Think you’re free to plow your own farmland? Not without a permit, says the federal court system.
Longtime farmer John Duarte may face up to a 2.8 million dollar fine for plowing parts of his own 450-acre property, just south of Red Bluff, California.
Duarte’s legal troubles started back in 2012, when he started plowing his land with the intention to grow wheat crops.
He was aware that parts of his land were designated as wetlands, and went to the trouble of hiring a private consulting firm to survey the land.
The independent firm mapped out areas that Duarte could use for farming without disturbing any habitats, including those of the endangered fairy shrimp.
However, the Army Corps of Engineers say this isn’t good enough.
While they agree that Duarte’s plowing did not significantly damage any wetland habitats, in February 2013 the Army Corps of Engineers and the California Central Valley Regional Water Quality Control Board issued orders to stop work at the site.
While Duarte’s wheat lay in the field, unharvested, these agencies claimed that he had violated the Clean Water Act by not obtaining a permit to discharge dredged or fill material into seasonal wetlands considered waters of the United States.
Duarte sued the Army Corps and the state of California, asserting that they had violated his constitutional right of due process by issuing the cease and desist orders without a hearing.
However, the U.S. Attorney’s Office counter-sued Duarte to enforce the Clean Water Act violation.
A question of mere inches?
Farmers who are plowing their fields are specifically exempt from the Clean Water Act rules forbidding discharging material into U.S. waters, according to Anthony Francois, a lawyer who works for the Pacific Legal Foundation.
However, according to court documents filed by the U.S. Attorney’s Office in Sacramento, Duarte’s tractor was not “plowing”. Instead, it was using a type of ripper with seven 36-inch shanks, which dug an average of 10 inches deep into the soil–deeper than most conventional plows.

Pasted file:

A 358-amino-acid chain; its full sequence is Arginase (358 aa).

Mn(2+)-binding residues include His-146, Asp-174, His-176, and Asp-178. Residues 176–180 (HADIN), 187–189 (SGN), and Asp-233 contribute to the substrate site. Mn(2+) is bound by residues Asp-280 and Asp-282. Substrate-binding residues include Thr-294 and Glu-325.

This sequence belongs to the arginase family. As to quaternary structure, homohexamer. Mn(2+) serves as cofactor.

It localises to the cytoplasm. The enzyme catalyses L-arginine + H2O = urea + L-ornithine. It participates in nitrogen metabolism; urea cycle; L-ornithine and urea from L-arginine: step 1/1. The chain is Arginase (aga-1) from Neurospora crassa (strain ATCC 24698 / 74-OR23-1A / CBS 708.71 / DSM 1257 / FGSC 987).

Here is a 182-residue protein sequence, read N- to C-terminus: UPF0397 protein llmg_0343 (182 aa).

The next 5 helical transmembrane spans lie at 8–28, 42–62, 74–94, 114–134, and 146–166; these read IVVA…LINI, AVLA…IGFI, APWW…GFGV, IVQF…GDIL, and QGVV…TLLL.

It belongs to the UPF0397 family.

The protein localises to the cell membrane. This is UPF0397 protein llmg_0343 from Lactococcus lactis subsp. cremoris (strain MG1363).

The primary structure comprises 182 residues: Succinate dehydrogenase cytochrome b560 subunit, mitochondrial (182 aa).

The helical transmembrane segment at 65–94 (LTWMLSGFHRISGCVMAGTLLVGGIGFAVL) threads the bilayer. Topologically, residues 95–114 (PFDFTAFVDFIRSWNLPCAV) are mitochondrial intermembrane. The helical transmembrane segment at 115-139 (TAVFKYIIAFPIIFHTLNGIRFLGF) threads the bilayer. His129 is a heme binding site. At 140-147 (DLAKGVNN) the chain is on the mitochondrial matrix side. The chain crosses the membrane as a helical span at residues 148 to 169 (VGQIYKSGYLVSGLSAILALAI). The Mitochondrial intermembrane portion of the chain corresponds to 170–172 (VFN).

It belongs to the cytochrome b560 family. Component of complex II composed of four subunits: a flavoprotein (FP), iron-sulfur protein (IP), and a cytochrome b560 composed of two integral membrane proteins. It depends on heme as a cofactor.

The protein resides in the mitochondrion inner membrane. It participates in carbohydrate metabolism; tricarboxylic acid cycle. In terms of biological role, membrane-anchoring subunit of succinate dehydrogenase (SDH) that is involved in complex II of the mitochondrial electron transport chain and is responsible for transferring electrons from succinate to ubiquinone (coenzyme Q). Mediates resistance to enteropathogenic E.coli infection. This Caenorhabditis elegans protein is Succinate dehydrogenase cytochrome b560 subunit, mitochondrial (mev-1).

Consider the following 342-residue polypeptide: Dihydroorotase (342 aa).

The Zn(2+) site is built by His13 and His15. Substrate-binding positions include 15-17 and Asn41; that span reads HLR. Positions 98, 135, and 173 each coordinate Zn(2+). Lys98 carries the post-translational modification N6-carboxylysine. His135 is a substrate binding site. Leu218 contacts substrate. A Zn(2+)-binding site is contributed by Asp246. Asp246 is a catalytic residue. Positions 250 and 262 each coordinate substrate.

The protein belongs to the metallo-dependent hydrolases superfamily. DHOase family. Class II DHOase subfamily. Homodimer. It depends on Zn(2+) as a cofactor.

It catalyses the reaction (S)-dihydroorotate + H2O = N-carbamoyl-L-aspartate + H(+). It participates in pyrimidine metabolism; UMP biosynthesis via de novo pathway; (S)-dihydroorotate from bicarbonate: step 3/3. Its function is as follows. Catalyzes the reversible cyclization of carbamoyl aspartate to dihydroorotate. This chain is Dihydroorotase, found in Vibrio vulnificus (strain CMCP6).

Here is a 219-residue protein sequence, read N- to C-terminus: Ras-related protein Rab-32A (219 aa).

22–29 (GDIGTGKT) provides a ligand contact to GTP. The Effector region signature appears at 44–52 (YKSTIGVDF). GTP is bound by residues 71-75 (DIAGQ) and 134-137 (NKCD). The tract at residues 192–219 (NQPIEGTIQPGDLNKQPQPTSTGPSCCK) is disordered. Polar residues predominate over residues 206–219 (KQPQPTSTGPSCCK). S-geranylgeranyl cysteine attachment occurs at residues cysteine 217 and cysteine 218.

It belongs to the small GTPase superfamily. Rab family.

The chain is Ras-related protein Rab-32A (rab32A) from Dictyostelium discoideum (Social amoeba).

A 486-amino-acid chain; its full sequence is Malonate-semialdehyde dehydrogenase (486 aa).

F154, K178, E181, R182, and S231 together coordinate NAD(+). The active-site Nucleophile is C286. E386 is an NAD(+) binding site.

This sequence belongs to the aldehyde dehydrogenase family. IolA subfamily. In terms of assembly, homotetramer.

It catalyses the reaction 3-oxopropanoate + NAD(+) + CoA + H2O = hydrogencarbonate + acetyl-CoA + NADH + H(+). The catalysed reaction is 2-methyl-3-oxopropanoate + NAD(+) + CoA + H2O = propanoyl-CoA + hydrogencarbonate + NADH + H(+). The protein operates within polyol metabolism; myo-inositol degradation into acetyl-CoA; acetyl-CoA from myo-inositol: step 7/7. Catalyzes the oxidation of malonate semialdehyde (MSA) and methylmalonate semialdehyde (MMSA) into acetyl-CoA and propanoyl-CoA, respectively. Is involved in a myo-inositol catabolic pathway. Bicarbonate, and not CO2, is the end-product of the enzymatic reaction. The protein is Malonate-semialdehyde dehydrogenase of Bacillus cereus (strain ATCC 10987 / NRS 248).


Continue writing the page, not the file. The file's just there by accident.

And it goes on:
Using this specific technology, Duarte disturbed portions of the property that included wetland areas. The deeper soil disturbance created a flow of dirt into adjacent wetlands and streams on the property.
This difference in plowing technology puts Duarte’s actions in violation of the Clean Water Act, according to documents filed by the U.S. attorney.
Deposits of plowed soil that enter the wetlands and streams have significant impact on the chemical, physical and biological integrity of the waters, and any species (endangered or not) that depend on them for habitat.
The creeks and wetlands on Duarte’s property are part of the Sacramento River’s watershed, which is home to the endangered Chinook Salmon.
Critics of the Army Corps of Engineer’s actions say that this case could set a precedent that makes it harder for farmers to grow the food we all need.
Duarte’s trial will be in August, in which the U.S. Attorney’s Office is asking for $2.8 million in civil penalties
If the courts rule against him, John Duarte could also be forced to repair the damage to his wetlands, and possibly also be required to purchase additional wetlands to compensate for the alleged damages downstream.
Should farmers have to pay for permits to plow their own land?
Is this a case of protecting endangered species and watersheds, or American farmers’ sovereignty?
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